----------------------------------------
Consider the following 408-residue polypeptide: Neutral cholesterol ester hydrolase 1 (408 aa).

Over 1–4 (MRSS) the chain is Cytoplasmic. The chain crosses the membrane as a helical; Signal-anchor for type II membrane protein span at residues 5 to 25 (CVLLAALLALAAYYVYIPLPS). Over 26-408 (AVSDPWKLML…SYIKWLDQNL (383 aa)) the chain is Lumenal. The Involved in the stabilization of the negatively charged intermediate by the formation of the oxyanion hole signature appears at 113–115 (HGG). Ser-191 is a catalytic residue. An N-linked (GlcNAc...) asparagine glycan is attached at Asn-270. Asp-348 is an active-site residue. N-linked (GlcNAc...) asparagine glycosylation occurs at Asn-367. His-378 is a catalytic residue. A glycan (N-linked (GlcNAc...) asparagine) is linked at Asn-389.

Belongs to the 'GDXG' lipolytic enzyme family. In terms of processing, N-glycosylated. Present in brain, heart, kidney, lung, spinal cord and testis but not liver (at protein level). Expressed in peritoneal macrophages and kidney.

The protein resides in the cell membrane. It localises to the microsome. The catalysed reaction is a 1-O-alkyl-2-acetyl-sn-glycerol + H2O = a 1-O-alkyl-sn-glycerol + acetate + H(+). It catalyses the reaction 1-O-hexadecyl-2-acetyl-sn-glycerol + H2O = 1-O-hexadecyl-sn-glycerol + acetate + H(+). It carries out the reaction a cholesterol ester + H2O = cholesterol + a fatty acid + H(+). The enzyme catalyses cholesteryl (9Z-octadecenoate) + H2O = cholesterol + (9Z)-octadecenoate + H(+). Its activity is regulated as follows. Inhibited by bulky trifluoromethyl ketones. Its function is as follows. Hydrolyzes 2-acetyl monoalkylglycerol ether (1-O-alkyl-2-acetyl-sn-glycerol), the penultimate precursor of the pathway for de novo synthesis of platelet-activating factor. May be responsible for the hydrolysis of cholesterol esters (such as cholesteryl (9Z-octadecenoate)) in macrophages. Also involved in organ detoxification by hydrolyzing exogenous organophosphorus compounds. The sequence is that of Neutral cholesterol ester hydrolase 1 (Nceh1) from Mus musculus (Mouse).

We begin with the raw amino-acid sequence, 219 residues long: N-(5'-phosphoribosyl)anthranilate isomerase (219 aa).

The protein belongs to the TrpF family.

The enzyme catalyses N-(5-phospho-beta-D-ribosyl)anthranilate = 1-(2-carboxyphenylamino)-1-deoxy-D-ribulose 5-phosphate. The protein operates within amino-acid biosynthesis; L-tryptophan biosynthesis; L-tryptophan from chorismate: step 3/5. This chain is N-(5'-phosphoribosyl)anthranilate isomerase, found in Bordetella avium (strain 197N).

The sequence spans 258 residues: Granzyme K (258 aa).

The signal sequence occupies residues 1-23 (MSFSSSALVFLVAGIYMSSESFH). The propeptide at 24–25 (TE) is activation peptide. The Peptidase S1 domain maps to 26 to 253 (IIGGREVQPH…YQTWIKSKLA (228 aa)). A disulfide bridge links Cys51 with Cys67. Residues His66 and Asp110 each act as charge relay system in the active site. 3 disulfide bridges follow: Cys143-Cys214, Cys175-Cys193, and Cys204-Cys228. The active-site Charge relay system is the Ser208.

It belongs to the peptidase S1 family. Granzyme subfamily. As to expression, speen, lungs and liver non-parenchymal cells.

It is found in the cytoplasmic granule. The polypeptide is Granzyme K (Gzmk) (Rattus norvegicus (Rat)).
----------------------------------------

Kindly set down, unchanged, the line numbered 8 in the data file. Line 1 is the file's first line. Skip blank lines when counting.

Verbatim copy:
The sequence spans 258 residues: Granzyme K (258 aa).